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Smith v. State

United States District Court, D. Maryland

September 9, 2019

ALTON W. SMITH, Plaintiff,
v.
STATE OF MARYLAND, et al., Defendants.

          MEMORANDUM OPINION

          RICHARD D. BENNETT UNITED STATES DISTRICT JUDGE.

         Plaintiff, Alton W. Smith ("Smith") brought this lawsuit against Baltimore City Community College ("BCCC"), the State of Maryland, and three Individual Defendants: Tonja L. Ringgold ("Ringgold"), Enyinnaya Iweha ("Iweha"), and Cynthia Webb ("Webb"), alleging that the termination from his position as an associate professor at BCCC was a breach of his teaching contract and in violation of his federal and state due process rights. (Compl., ECF No. 2.) Smith alleged seven causes of action against Defendants including breach of contract (Count I), interference with economic relationship (Counts II-V), and federal, and state due process claims (Counts VI and VII). On April 4, 2018, this Court granted Summary Judgment[1]in favor of the Defendants on all Smith's claims except Count VI, his federal due process claim against the Individual Defendants, and Count VII, the state due process claim against all Defendants. (See Mem. Order 32, ECF No. 29.)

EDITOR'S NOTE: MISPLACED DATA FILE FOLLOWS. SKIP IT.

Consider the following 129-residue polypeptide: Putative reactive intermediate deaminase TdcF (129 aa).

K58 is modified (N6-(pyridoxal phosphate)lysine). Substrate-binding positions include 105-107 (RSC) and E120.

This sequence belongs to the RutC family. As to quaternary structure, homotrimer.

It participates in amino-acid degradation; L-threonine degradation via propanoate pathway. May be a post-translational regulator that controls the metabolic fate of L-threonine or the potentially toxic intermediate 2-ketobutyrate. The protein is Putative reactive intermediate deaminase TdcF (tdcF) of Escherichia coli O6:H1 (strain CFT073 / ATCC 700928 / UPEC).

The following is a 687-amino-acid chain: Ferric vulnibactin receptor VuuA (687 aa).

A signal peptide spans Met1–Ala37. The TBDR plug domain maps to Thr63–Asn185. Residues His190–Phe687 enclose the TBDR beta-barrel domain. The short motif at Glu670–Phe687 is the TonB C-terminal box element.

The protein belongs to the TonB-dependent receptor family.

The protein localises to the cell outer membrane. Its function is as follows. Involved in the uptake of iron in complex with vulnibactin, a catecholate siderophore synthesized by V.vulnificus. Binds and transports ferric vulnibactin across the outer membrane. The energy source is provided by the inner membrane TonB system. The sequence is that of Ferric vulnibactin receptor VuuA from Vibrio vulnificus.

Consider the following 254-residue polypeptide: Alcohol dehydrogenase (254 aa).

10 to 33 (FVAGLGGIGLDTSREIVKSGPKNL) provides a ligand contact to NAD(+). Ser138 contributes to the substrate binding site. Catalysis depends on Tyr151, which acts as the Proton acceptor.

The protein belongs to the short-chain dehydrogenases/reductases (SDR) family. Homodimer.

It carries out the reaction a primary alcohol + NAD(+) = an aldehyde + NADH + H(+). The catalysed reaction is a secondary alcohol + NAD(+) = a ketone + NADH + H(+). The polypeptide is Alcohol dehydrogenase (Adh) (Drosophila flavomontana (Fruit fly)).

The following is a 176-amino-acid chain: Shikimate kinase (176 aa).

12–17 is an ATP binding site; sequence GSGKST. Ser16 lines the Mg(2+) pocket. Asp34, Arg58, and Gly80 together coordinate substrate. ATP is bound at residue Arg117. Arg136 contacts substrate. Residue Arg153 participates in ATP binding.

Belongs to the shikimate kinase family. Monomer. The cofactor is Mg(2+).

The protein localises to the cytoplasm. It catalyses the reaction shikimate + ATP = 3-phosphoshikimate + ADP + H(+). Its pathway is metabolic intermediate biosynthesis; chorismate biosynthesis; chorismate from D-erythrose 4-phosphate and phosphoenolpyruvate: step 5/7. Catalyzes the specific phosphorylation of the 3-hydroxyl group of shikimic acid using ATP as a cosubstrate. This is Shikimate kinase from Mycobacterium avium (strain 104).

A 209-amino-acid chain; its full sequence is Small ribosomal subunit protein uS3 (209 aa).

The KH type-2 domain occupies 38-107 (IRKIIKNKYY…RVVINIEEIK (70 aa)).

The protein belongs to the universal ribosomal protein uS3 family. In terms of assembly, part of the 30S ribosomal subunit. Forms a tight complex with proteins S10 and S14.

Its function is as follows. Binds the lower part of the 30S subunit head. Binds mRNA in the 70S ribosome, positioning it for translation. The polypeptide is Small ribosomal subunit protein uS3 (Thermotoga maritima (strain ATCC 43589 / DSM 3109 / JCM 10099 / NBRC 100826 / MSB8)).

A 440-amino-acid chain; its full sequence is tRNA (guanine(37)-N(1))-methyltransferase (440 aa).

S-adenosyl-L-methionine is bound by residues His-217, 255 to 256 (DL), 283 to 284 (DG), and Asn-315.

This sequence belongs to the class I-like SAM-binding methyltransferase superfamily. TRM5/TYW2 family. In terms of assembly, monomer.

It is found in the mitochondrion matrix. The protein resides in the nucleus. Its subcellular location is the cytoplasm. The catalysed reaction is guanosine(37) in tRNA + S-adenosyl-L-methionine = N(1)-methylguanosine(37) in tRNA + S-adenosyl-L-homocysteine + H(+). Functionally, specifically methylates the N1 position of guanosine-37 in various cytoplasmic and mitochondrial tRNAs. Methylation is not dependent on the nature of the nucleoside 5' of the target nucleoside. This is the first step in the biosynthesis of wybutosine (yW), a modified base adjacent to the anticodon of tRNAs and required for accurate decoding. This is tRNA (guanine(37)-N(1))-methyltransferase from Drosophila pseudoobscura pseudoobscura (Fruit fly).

Now pending before this Court is Defendants' Motion for Summary Judgment (ECF No. 51) on the remaining two claims, Plaintiffs Motion for Reconsideration (ECF No. 57) of the initial summary judgment decision on Counts I to V, and Plaintiffs Motion to File Corrected Exhibit (ECF No. 58). The parties' submissions have been reviewed and no hearing is necessary. See Local Rule 105.6 (D. Md. 2018). For the reasons that follow, this Court shall GRANT Defendants' Motion for Summary Judgment (ECF No. 51) and Plaintiffs Motion to File Corrected Exhibit (ECF No. 58) and shall DENY Plaintiffs Motion for Reconsideration (ECF No. 57).

         BACKGROUND